When you start talking about teenagers, then you have to just deal with reality that the large majority of teenagers have tried at least one drug by the time they graduate. Alcohol is illegal until you’re 21. Marijuana, ecstasy, these are all illegal. Cigarettes are illegal for young people as well. But the evidence from a few years ago was that 80 percent of all high school teenagers say they have tried alcohol by the time they graduate. And over 50 percent have tried cigarettes and close to 50 percent have tried marijuana. Depending upon where you live, 5, 10, 20 percent have tried things like ecstasy. What’s appropriate for 7 and 8 year olds in not appropriate for 15, 16, 17 year olds. But the D.A.R.E. message doesn’t change—by federal law all you can teach an abstinence-only message, a zero-tolerance message. So what would you propose instead of just saying ‘no’?
When you start talking to teenagers you have to substitute “just say n-o” with “just say k-n-o-w.” Take good models of sex education and apply it to drug education. The basic sex education model says “we don’t want teenagers having sex when they’re too young. We want to delay their loss of virginity as long as possible, up to a point. But then we want to also have a fallback strategy so that when young people start to have sex—even if it’s before we the parent want them to do so—then at least they’re doing it responsibly. At least they’re doing it in a way that doesn’t result in unwanted pregnancy, the spread of sexual disease, emotional exploitation.” Well, the average American teenager is more likely to have had a drink of alcohol or tried marijuana before they have had sex. So you would think that the same model should apply. The message should be: don’t use drugs. Second message: don’t use drugs. But then the third message needs to be something like: if you do, even though we’ve told you not to and even though we strongly recommend you do not, there are certain things you need to know. That sounds like a tacit endorsement.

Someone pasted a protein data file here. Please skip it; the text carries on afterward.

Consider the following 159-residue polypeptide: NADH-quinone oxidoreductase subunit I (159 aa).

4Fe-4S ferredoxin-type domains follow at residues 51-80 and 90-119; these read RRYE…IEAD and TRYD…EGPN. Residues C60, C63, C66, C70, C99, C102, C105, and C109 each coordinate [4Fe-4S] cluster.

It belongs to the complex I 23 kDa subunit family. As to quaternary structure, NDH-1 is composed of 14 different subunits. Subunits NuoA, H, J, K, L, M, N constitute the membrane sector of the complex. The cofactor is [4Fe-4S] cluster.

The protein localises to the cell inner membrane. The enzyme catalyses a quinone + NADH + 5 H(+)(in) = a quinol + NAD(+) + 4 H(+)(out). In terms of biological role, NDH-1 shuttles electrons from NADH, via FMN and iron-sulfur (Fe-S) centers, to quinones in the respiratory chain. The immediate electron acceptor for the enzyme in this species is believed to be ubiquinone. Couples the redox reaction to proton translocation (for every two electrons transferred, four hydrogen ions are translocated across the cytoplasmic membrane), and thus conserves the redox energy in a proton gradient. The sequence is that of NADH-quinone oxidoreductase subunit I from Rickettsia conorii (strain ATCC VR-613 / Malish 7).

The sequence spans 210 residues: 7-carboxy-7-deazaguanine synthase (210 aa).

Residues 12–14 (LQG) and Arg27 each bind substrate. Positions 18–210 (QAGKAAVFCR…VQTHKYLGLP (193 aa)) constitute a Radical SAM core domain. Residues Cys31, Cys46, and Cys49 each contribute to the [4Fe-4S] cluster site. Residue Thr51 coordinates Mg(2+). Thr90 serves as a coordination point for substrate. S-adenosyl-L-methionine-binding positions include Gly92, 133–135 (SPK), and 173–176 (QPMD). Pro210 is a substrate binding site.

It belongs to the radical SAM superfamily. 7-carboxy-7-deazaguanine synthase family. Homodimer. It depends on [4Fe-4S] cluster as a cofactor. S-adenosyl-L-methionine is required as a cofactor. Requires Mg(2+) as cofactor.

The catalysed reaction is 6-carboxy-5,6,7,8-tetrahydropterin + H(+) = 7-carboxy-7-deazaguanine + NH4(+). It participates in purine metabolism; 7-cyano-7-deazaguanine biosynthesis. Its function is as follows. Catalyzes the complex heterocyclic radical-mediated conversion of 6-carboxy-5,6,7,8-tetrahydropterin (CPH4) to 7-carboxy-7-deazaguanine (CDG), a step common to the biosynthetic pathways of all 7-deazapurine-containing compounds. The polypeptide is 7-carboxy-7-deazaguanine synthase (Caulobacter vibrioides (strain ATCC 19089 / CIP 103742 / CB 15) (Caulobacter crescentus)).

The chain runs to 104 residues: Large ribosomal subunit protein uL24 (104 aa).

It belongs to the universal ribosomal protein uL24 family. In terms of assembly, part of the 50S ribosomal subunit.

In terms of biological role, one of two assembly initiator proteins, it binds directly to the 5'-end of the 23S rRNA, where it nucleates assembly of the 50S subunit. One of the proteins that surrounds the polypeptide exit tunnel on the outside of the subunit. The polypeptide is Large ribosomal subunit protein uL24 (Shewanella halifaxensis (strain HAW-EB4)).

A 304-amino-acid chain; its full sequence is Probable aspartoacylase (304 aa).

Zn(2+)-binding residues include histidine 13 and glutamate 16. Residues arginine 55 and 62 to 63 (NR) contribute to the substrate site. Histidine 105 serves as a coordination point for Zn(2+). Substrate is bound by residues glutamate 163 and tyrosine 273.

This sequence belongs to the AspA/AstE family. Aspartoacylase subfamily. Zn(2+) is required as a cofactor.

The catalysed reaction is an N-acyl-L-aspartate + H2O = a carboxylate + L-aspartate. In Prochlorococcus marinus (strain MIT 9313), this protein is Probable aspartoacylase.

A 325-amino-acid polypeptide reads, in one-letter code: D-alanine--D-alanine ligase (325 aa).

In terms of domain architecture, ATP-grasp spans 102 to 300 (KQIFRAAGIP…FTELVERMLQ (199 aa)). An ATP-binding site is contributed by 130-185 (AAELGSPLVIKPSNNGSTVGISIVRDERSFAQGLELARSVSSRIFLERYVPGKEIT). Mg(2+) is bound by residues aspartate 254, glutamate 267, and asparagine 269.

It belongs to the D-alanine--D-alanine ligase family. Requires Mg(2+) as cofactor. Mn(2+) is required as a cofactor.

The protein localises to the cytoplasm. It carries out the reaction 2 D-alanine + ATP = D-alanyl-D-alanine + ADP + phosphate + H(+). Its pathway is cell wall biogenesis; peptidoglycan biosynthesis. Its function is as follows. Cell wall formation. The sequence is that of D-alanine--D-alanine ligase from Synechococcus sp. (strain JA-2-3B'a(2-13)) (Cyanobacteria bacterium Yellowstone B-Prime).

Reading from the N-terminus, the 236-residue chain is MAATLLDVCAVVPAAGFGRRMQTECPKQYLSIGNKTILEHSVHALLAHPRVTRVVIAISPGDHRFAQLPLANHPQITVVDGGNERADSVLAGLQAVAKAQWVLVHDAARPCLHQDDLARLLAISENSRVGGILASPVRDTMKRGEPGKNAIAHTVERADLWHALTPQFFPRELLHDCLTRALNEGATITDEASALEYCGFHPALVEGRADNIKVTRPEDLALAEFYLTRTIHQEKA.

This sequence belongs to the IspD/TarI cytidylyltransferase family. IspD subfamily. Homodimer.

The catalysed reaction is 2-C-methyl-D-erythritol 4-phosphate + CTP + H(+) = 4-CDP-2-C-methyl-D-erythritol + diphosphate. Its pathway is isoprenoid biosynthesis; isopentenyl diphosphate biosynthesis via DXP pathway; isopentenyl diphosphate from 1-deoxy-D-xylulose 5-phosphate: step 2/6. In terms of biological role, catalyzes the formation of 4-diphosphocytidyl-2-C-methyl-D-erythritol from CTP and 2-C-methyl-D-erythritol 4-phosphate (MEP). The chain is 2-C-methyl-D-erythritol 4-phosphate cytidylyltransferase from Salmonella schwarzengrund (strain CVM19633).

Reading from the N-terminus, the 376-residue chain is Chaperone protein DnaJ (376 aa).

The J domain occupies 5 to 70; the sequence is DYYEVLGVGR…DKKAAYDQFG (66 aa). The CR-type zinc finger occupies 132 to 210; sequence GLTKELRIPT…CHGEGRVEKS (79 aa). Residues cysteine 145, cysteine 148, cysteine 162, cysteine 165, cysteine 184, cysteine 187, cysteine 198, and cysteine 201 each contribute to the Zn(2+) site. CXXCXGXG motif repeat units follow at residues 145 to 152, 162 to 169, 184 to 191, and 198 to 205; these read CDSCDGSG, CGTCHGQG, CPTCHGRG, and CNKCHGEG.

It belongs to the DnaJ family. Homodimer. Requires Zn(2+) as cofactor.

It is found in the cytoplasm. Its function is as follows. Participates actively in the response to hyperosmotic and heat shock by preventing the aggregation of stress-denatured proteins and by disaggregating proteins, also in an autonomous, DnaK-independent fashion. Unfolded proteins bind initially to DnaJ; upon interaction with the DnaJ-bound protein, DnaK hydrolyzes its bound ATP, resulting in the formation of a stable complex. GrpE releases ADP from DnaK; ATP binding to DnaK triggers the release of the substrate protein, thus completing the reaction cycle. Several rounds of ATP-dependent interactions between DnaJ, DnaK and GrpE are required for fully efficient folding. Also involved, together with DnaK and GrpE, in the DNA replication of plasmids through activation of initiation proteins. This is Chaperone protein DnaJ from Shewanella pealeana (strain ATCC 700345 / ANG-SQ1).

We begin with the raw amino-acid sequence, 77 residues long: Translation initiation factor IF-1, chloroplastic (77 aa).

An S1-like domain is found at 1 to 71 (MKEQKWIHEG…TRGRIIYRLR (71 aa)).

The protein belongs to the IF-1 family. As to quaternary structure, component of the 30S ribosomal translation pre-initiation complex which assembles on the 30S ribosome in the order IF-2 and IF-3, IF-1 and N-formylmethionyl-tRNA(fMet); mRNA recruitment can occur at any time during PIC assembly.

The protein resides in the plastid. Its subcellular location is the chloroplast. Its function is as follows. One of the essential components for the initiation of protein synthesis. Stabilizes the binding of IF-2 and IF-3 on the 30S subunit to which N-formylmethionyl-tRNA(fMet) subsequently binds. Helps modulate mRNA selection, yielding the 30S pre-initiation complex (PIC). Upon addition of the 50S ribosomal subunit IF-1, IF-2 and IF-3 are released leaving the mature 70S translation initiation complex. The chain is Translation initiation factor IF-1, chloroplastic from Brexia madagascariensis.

No. With sex education people assume that “oh my god if we tell teenagers about condoms, they’ll be having more sex.” In fact, there’s no evidence that I’m aware of to show that giving that type of harm reduction information ends up resulting in more engagement of the activity. Ultimately, the bottom line is did they show up back at the house that night, safe and will they grow up and produce healthy grandkids. Unfortunately, the dominant message in the schools—the only message that the federal government will fund—is one of abstinence only. Well, to do otherwise would be enormously politically unpopular.
Obviously there was, and continues to be, a struggle providing sex education in schools. At some point teachers and parents and students said “look, we’re better off getting this information from legitimate authorities and having open discussions about these things than just being subject to silly irrelevant abstinence-only messages and having to rely on our own resources and rumors and first-hand experience to learn it.” I think that’s the case with drugs and drug education. The bottom line is to minimize as much as possible the harmful consequences both of drugs and the harmful consequences of our drug policy. As a parent I don’t want my kid getting in trouble with drugs and I don’t want them getting trouble with the law—both of those things can mess up a person’s life. But having sex a little too young won’t get kids into legal trouble like drugs can.
That’s right. Although, you can run into other sorts of trouble. Drug Policy Alliancemsnbc